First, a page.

I first discovered Stoicism when I was in college, a time in my life when I was struggling with my sense of self and very much in need of a reality check. Before we dive into my journey, it may be helpful to elaborate on Autism Spectrum Disorder (ASD) and what it entails.
The DSM-V, the official diagnostic guidebook for the American Psychiatric Association, defines Autism Spectrum Disorder as a spectrum of developmental disorders (that is, conditions beginning in childhood) that affects social communication, sensory processing, and behavioral patterns. ASD presents differently among many individuals, but it is usually marked by delayed developmental milestones (i.e. learning how to walk, speak, read, or ride a bike), difficulties in interacting with peers, inflexibility to change, repetitive behaviors, intense fixation on a specific interest(s), issues with attention/executive functioning, and sensitivity to noise, light, touch, and taste.
Many individuals who study ASD — but who often do not have it — also note marked deficits in the ability to express empathy or strong emotions except when overwhelmed. I find this to be a faulty evaluation, as many individuals I know with ASD (including myself) are highly empathetic and intensely emotional individuals. This emotionality plays a very important role in my exploration of Stoicism.
I was first diagnosed with Asperger’s Syndrome (now part of ASD) when I was in middle school. Back then, there were few resources available for autistic teenagers, adults, or women, as the majority of studies on ASD focused on young and overwhelmingly Caucasian boys. It wasn’t until my last few years of college that autism advocacy by and for autistic adults (and other oft-overlooked voices, such as LGBTQ+ and BIPOC autistics) entered mainstream discourse; therefore, I spent most of my teenage and early adulthood years trying to figure out how to live as a young woman with ASD.
In my early twenties, I read Marcus Aurelius’ Meditations (the main gateway drug into Stoicism) and stumbled upon Ryan Holiday’s writing, promptly signing up for the Daily Stoic newsletter. Although I fell out of love with Holiday’s brand of Stoicism, the wisdom of Meditations stayed with me as I continued to explore other philosophical and spiritual paths.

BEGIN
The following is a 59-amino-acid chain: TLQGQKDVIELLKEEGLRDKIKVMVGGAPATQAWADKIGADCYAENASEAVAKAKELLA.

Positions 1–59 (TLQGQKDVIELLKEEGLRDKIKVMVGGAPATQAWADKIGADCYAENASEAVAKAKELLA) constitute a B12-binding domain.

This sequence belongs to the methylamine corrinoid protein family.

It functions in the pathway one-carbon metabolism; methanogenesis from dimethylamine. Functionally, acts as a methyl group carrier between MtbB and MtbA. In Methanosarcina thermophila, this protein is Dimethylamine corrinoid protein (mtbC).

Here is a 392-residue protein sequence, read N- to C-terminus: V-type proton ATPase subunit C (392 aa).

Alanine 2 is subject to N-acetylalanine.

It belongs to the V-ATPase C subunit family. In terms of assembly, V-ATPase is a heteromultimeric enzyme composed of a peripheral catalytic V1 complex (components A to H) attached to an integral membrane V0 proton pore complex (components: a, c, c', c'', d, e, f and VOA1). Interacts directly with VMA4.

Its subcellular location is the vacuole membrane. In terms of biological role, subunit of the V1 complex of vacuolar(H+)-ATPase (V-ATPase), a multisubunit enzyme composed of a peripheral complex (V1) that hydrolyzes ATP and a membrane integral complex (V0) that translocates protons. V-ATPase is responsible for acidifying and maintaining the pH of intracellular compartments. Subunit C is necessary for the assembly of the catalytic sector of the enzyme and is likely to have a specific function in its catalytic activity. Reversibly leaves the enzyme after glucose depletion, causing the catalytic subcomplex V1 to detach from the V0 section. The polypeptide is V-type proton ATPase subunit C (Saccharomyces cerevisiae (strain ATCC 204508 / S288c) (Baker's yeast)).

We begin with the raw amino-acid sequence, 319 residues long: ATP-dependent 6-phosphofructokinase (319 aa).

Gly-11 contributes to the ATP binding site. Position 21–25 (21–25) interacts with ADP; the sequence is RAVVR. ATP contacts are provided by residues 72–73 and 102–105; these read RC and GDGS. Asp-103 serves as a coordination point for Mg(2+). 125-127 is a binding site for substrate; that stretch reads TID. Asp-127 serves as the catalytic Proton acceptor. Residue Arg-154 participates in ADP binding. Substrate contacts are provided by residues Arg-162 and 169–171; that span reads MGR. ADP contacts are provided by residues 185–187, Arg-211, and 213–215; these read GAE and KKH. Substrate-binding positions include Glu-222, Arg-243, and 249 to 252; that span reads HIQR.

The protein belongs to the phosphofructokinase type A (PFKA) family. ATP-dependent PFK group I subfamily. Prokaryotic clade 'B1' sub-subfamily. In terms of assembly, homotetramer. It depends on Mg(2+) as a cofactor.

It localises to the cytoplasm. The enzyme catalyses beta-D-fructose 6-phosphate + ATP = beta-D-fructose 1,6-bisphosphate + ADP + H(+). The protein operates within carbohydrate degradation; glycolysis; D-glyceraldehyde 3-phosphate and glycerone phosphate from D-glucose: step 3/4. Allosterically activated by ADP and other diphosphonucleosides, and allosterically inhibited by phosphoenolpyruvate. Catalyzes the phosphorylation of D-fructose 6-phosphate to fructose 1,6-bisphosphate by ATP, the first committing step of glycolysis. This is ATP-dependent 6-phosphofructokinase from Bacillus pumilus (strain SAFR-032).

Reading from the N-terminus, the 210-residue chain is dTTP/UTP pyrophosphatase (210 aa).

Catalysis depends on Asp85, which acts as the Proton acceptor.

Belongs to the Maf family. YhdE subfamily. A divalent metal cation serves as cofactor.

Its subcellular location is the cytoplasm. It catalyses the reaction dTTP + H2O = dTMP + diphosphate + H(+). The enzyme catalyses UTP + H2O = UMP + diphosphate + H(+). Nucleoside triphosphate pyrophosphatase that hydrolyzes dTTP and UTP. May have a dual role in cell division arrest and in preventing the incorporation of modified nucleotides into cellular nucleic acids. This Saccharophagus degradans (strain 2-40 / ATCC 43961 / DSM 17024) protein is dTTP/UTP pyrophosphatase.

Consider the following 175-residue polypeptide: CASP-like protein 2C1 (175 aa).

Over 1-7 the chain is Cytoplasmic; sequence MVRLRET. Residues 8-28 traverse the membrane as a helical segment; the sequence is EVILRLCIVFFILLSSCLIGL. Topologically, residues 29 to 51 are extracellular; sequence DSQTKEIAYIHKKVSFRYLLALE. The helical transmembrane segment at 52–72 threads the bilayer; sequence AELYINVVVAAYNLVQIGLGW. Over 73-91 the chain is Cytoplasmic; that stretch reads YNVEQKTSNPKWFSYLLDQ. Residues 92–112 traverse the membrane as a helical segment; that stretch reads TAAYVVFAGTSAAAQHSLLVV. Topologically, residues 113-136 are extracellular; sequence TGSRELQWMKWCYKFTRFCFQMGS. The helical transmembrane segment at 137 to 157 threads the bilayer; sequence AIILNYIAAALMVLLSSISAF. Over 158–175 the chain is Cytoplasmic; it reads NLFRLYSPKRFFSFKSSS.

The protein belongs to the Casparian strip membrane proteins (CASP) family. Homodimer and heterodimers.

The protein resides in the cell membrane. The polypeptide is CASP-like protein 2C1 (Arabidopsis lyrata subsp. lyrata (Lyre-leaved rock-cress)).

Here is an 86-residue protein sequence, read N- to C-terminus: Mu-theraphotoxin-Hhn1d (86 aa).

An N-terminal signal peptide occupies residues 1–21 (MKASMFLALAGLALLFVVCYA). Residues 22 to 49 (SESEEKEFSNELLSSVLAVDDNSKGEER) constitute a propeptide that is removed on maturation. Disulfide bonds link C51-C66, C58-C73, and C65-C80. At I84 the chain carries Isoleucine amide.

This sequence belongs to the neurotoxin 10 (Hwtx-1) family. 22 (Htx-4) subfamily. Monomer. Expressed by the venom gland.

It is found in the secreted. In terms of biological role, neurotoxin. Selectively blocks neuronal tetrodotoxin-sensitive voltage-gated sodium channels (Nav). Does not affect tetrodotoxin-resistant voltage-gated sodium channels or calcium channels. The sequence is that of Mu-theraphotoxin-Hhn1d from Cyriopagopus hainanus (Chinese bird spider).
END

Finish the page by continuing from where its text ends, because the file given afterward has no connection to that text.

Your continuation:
The years passed, and I graduated college and entered the working world. Although I was able to find a job that meshed perfectly with my unique neurotype — soothing, repetitive, the same task every day — I struggled to adjust to a world where morality was not black and white. A major aspect of being on the autism spectrum is a rigid, unwavering dedication to rules and codes of conduct, and I was often astonished to find that adults decades ahead of me often did not respect the rules to the same extent that I did. I also entered my first serious romantic relationship with my girlfriend, and moved in with her. Life wasn’t perfect, but for the first time in my life, I was more sure of myself and my future.
Then 2020 came and sucker-punched the world. In the last week of September 2020, a life-changing series of events happened that knocked the wind out of my sails: I had a stint in the psych ward, my girlfriend ended things with me, and I left my apartment and second post-college job to move back in with my family. In the course of a week I had gone from enduring the trials and tribulations of 2020 with relatively little damage to having my entire life fall apart in one week.
Naturally, it was the perfect time for Stoicism to re-enter my life.
My dad has always been a model of Stoicism for me; although not perfectly detached, his analytical approach to life, indifference to other’s opinions of him, and “it is what it is” approach to life’s hardships formed a foundation for me to rekindle my relationship with the ancient philosophy. I read Donald Robertson’s How to Think Like a Roman Emperor and began re-exploring Stoicism, likely as a way to try and put the pieces of my life back together. I also joined several Stoic groups on Facebook, where I was able to explore the Stoic journeys of others and share my own insights.
As you have likely surmised, I am still relatively new to Stoicism, as I am only in my mid-twenties and didn’t dive back into it until just a few months before the writing of this article. That being said, I have found that Stoicism has had a remarkable impact not only on my life, but also on my understanding of myself as an autistic individual. Likewise, my ASD has strongly informed how I interpret Stoicism by both strengthening my exploration of virtue and challenging certain facets of my journey. Here are some ways in which Stoicism has informed my understanding of my autistic identity:
- I no longer worry as much about what other people think of me.